There are many abstract and kind of experimental elements to this film, why did you choose to tell your story in this format, or some of the challenges that kind of came with it?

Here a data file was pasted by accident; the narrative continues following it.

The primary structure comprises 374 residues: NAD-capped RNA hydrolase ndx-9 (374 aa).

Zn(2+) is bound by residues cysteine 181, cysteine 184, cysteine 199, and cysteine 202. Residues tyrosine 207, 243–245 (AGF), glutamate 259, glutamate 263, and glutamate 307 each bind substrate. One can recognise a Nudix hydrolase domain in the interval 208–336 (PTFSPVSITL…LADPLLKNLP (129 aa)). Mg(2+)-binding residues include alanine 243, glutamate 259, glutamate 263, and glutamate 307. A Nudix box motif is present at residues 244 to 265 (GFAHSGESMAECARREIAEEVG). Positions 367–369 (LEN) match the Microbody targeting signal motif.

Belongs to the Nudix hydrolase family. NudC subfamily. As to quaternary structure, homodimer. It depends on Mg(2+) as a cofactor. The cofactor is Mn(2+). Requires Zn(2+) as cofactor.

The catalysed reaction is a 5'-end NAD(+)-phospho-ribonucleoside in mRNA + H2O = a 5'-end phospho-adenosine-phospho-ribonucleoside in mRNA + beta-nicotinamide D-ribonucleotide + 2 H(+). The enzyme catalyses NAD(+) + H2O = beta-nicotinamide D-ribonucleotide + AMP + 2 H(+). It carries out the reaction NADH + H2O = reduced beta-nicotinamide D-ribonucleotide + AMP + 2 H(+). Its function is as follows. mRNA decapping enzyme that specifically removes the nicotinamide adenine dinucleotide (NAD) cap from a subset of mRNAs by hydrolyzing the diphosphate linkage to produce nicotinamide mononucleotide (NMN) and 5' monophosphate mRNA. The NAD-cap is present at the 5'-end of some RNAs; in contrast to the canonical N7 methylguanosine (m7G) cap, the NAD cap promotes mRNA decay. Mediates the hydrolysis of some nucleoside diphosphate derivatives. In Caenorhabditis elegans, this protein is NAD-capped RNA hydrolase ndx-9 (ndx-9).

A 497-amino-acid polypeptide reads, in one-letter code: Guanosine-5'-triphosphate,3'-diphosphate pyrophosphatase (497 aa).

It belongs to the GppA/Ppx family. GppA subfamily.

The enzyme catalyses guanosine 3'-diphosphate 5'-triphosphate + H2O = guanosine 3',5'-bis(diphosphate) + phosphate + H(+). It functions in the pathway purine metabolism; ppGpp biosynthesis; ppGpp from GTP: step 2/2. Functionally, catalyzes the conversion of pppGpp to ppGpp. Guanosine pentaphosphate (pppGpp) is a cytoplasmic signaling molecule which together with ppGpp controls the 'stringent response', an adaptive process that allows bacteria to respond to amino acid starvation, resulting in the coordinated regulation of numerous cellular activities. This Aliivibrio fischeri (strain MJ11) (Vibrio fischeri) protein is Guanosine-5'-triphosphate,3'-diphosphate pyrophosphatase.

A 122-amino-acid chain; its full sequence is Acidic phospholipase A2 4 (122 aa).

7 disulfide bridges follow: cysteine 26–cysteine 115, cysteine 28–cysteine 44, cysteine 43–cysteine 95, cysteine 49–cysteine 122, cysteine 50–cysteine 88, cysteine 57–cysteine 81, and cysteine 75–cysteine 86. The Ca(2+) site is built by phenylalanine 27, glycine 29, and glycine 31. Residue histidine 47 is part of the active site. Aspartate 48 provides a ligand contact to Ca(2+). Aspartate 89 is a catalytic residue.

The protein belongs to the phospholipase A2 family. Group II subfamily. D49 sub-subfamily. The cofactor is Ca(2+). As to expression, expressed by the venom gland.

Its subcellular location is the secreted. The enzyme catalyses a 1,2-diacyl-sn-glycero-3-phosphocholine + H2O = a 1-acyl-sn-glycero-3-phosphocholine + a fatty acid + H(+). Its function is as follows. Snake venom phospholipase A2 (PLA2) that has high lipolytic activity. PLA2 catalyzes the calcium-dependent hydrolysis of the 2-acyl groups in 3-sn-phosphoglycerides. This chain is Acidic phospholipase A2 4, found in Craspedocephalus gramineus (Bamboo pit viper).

I don’t really like the word experimental. I think when we dare ourselves to do something that is new, or that is different, that is the way to go (instead). To me, cinema – it’s still young. I mean, it’s open to experimentation or to many ideas. And it’s a big challenge to convey these ideas into a film. It’s abstract, because I think art is more interesting when we’re not told how it is or how it should be. I think we’re mistaking the taking into these ideas that things need to be a certain way and have a definite structure. I wanted to play with all these elements as a film director, to challenge narrative, to challenge structure, to also make an immersive film. I think the idea was to make it experience-cial. That’s why the sound is important. I think that’s why watching it in a movie hall is the right experience, because the sound design and the sound mix and the imagery and everything just comes together. The ideas together give the viewer an experience, that journey to hop on to them to just get sucked in by the screen and travel and take you to this place, this wonderful place that had never been photographed before. It’s conceived as a way of affecting the audience. I wanted to do certain images and certain ideas to stay with people after the screening was over. That’s the challenge, there are plenty of films that you forget about, within a couple of hours watching them. I wanted this film to live in people, but not in a premeditated way, or manipulating feelings. Just to sort of give you this sensation,that there is another world, that there are isolated people on this planet that we don’t care about, because we don’t know about them, and suddenly bring them to you and to present to you their humanity and their tenderness and their beauty. I think it’s the way to do this. Also, the film needed to make a commentary on different issues that I’m concerned about as a person, as a Colombian, as a Latin American, as a human being on this planet, you know, things that are happening that that we need to look at, potentially.